by Matt Ponak I started the first year of my Master’s degree in August of 2010 at Naropa University. A private school in Boulder, Colorado, Naropa is the only fully accredited Buddhist post-secondary institution in the United States. I enrolled in Naropa’s Contemplative Religions program
Nearly three years ago, I met a 90-year-old woman from Cleveland named Eva Rosenberg who told me her story—and that of her late husband Milton Rosenberg. In 1950, one month after Julius Rosenberg was arrested for spying for the Soviet Union, Eva’s husband and his
Israel’s High Court agreed that gender separation on Israeli public buses violated the principles of equality, individual rights and freedom of religion. In 2004, I embarked on what I thought was going to be a simple 30-minute bus ride from the center of Jerusalem
The prolific children’s writer Judy Blume has never hesitated to address controversial subjects like religion and sex in her fiction. She talks to Moment about why she favors open and frank discussion.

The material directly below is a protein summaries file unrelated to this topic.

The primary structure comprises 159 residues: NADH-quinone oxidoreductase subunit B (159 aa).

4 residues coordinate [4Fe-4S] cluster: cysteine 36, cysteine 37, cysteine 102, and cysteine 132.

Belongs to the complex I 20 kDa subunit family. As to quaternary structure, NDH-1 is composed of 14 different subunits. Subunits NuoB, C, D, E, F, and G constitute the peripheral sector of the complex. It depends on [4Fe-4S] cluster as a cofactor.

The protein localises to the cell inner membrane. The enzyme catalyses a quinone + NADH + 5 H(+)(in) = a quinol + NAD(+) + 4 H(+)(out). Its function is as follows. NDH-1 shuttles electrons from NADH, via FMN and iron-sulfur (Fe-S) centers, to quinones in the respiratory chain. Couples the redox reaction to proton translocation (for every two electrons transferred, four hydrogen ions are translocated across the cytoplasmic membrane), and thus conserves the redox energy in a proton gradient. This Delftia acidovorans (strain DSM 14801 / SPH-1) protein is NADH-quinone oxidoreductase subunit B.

Baseball Chapel Grand Slam I was delighted to read Karin Tanabe’s October/November cover story on baseball and religion, “Is the Nation’s Favorite Pastime Pitching Jesus?” What a wonderful tone she was able to weave in while addressing the charged issues of Baseball Chapel, religious exclusivism
Houda Nonoo, the ambassador to the United States from Sunni-ruled Bahrain, is a Jewish woman. She’s a symbol of the tiny island kingdom’s tolerance and multiculturalism at a time when Shiite demonstrators are demanding economic and political reforms.
An array of thinkers answer this taboo question. Among them: Rabbi Adin Steinsaltz, Senator Joe Lieberman, sociologist Robert Putnam, legal theorist Noah Feldman, poet Marcia Falk, mathematician Robert Aumann and philosopher Rebecca Newberger Goldstein.
By Scott Fox Food is perhaps one of the “greyest” aspects of Jewish life today. The Torah instructs us to abstain from ritually impure foods—but what does this mean in the 21st century? One could argue that keeping kosher is both easier and more difficult
Even with an anglicized name, the host of Comedy Central's The Daily Show is quintessentially Jewish. At the forefront of modern political satire, the comedian just may be "the most trusted man in America."